In Athens this week, at a meeting about Europe’s obesity crisis organised by the Greek government, talk is dominated by the expanding waistlines of Europe’s children.
At the event’s smart Hellenic building surrounded by orange trees, and where lunch is veg-heavy and carb-light, it’s hard to believe that Greek’s young are ditching the Mediterranean diet.
But in a WHO surveillance project, Greek kids were the most obese in 2010, and in subsequent years. The lightening speed of change is alarming: childhood obesity in this country has doubled to more than 14% since 2000.
We heard how 30% of foods in Greek households are processed. Greece suffered the deepest reduction in GDP (20%) in Europe’s economic crisis. This has made the Greek consumer even more vulnerable to nutritionally poor, but cheap products marketed so effectively by global food conglomerates. These products at the low end of the market are more likely to contain trans fats and higher levels of salt, added sugar, and fat.
Greece is one of only two member states to recently report a net increase in the mortality rate for coronary heart disease in the under 45s.
Rejecting the traditional Southern Mediterranean diet in favour of more energy- dense Western fare is a pattern being repeated throughout the region: Susanne Løgstup, of the European Heart Network told how in Spain, 50% of the under 25s had poor adherence to the local diet.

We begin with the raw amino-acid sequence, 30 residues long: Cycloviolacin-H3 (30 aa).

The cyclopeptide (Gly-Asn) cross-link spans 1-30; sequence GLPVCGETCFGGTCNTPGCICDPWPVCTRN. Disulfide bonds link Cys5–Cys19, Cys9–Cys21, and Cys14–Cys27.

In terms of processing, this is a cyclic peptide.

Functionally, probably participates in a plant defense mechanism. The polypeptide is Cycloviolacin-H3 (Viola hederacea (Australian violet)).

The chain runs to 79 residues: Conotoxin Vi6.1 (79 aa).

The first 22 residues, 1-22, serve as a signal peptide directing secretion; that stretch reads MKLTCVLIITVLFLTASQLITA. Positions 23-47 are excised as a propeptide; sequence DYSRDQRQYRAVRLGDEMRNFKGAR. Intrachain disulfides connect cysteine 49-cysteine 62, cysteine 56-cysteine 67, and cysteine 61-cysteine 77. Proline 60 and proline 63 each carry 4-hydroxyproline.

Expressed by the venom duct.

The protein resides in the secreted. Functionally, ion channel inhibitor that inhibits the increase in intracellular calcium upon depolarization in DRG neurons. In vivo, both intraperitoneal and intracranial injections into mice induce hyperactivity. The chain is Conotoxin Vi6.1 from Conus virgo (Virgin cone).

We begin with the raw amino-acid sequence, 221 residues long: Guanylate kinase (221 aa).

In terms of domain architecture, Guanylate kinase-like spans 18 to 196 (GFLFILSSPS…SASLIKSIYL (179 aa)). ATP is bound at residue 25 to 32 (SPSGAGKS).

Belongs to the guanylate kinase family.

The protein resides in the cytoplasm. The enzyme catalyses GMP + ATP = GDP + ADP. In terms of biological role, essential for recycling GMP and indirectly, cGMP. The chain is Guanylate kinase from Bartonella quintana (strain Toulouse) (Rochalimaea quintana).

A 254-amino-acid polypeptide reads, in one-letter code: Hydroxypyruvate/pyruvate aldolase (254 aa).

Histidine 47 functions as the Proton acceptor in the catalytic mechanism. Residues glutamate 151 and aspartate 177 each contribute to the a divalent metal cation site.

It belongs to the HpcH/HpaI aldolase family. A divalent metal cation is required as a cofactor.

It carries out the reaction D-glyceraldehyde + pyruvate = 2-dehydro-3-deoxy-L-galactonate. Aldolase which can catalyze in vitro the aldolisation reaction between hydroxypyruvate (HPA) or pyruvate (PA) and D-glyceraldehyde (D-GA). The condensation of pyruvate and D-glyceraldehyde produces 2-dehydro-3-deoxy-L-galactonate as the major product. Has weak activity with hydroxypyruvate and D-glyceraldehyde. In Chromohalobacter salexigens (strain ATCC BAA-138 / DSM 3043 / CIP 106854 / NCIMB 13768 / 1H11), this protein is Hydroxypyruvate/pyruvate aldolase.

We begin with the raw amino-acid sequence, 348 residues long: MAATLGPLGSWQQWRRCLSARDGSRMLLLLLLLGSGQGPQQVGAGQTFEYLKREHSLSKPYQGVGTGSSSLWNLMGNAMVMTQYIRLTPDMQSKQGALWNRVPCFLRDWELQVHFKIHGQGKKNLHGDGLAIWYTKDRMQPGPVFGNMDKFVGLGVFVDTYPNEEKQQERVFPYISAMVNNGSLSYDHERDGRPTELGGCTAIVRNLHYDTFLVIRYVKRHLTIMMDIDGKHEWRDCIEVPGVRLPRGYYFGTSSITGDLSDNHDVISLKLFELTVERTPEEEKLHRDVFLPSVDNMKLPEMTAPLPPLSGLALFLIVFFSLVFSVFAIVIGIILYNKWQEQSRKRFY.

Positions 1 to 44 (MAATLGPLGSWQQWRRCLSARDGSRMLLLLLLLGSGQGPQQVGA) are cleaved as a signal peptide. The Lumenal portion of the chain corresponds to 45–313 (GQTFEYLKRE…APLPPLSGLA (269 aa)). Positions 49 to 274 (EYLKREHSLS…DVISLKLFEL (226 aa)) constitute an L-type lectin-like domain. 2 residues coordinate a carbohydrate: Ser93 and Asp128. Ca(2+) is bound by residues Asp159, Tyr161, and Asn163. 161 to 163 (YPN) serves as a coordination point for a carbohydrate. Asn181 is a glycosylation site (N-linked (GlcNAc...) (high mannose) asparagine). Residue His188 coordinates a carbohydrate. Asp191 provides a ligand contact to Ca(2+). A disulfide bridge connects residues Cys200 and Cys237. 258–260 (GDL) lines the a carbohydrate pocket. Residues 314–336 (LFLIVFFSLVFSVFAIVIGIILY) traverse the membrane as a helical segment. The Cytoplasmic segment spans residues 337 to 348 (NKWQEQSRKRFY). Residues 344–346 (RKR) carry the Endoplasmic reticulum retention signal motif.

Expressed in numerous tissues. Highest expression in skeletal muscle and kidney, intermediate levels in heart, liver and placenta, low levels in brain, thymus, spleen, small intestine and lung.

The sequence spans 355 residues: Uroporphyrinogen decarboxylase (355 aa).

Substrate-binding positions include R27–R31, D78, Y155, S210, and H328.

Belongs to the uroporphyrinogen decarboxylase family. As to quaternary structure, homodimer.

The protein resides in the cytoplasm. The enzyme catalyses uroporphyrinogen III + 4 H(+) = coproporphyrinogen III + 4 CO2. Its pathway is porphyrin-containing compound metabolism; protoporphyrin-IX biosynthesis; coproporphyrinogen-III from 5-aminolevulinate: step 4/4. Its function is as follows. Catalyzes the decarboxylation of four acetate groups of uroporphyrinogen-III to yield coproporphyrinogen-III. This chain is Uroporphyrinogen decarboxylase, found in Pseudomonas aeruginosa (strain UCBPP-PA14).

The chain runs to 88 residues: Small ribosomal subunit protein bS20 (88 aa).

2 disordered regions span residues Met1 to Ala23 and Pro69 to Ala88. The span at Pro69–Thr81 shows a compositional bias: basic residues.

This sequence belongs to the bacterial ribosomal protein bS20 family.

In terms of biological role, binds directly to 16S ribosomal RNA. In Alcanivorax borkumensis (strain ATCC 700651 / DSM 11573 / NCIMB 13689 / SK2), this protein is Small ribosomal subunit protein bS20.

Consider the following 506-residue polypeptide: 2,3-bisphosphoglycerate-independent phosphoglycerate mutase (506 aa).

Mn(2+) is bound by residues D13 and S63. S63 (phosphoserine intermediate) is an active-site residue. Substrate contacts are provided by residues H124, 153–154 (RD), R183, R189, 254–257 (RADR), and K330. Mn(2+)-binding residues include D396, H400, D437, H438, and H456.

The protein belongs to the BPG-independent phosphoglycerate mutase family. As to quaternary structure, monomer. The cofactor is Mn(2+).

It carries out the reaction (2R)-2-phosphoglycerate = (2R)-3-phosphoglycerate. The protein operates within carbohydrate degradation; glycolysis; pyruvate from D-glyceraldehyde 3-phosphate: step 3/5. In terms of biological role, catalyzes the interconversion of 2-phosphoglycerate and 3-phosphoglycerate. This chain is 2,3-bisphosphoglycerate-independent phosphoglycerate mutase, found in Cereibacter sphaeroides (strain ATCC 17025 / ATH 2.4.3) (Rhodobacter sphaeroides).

New figures released by WHO Europe this week confirm Greece’s top spot in child weight rankings: 33% of 11 year olds are overweight, with Portugal (32%), Ireland (30%), and Spain (30%) very close behind.
Of course, it matters hugely. Professor Donal O’Shea, of University College Dublin, told this EU presidency meeting that obesity is “practically irreversible,” causing 1000 deaths per million population, per year. That’s 10 000 deaths in Greece alone last year. Bariatric surgery in children is increasing, said O’Shea, and, in line with what we know about obesity causing immune deficiency, studies are showing an impaired response to vaccination in obese children.
Europe’s response has been slow and fragmented. Finland goes top of the class for a host of targeted measures, including taxing sweets, chocolate, soft drinks, and ice cream—a move very popular with parents—and compulsory health education lessons at school: obligatory cooking lessons anyone? And the Netherlands and Switzerland have the lowest number of overweight children.
At least this week the European Commission launched an 8 point action plan to combat childhood obesity, including research funding. We’ve seen only a very limited policy response so far—let’s hope this plan takes us to the next level of action.
Rebecca Coombes is the magazine editor, BMJ.